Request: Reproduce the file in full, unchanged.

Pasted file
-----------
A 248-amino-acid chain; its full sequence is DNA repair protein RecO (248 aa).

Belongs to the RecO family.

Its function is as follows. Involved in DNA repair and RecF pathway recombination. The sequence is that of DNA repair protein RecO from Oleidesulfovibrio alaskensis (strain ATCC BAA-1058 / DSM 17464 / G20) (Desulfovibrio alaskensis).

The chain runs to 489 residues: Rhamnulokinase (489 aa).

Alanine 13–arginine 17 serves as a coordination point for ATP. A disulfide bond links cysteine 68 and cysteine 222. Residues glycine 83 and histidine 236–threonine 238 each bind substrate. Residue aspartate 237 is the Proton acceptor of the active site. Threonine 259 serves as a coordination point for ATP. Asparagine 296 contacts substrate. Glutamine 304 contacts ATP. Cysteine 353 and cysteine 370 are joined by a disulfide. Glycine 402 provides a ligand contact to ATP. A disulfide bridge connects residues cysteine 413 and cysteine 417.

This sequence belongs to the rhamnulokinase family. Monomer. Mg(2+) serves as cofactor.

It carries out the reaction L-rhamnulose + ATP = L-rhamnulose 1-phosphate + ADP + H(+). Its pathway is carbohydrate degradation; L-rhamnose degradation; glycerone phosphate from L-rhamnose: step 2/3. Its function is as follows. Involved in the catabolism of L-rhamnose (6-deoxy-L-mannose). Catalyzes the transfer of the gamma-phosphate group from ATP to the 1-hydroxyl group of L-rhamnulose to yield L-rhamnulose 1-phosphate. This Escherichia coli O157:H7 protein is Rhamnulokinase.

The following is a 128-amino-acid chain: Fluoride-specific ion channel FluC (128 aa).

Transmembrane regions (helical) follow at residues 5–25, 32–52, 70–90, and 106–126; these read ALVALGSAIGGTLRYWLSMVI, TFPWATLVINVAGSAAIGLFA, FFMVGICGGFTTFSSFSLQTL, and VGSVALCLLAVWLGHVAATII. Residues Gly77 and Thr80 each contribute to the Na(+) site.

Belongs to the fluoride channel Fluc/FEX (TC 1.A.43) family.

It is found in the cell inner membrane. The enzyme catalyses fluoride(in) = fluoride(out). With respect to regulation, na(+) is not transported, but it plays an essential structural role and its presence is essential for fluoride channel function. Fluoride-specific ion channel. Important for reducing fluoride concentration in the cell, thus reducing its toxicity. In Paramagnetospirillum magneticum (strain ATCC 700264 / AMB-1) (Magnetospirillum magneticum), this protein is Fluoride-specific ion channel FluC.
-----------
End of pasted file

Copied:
A 248-amino-acid chain; its full sequence is DNA repair protein RecO (248 aa).

Belongs to the RecO family.

Its function is as follows. Involved in DNA repair and RecF pathway recombination. The sequence is that of DNA repair protein RecO from Oleidesulfovibrio alaskensis (strain ATCC BAA-1058 / DSM 17464 / G20) (Desulfovibrio alaskensis).

The chain runs to 489 residues: Rhamnulokinase (489 aa).

Alanine 13–arginine 17 serves as a coordination point for ATP. A disulfide bond links cysteine 68 and cysteine 222. Residues glycine 83 and histidine 236–threonine 238 each bind substrate. Residue aspartate 237 is the Proton acceptor of the active site. Threonine 259 serves as a coordination point for ATP. Asparagine 296 contacts substrate. Glutamine 304 contacts ATP. Cysteine 353 and cysteine 370 are joined by a disulfide. Glycine 402 provides a ligand contact to ATP. A disulfide bridge connects residues cysteine 413 and cysteine 417.

This sequence belongs to the rhamnulokinase family. Monomer. Mg(2+) serves as cofactor.

It carries out the reaction L-rhamnulose + ATP = L-rhamnulose 1-phosphate + ADP + H(+). Its pathway is carbohydrate degradation; L-rhamnose degradation; glycerone phosphate from L-rhamnose: step 2/3. Its function is as follows. Involved in the catabolism of L-rhamnose (6-deoxy-L-mannose). Catalyzes the transfer of the gamma-phosphate group from ATP to the 1-hydroxyl group of L-rhamnulose to yield L-rhamnulose 1-phosphate. This Escherichia coli O157:H7 protein is Rhamnulokinase.

The following is a 128-amino-acid chain: Fluoride-specific ion channel FluC (128 aa).

Transmembrane regions (helical) follow at residues 5–25, 32–52, 70–90, and 106–126; these read ALVALGSAIGGTLRYWLSMVI, TFPWATLVINVAGSAAIGLFA, FFMVGICGGFTTFSSFSLQTL, and VGSVALCLLAVWLGHVAATII. Residues Gly77 and Thr80 each contribute to the Na(+) site.

Belongs to the fluoride channel Fluc/FEX (TC 1.A.43) family.

It is found in the cell inner membrane. The enzyme catalyses fluoride(in) = fluoride(out). With respect to regulation, na(+) is not transported, but it plays an essential structural role and its presence is essential for fluoride channel function. Fluoride-specific ion channel. Important for reducing fluoride concentration in the cell, thus reducing its toxicity. In Paramagnetospirillum magneticum (strain ATCC 700264 / AMB-1) (Magnetospirillum magneticum), this protein is Fluoride-specific ion channel FluC.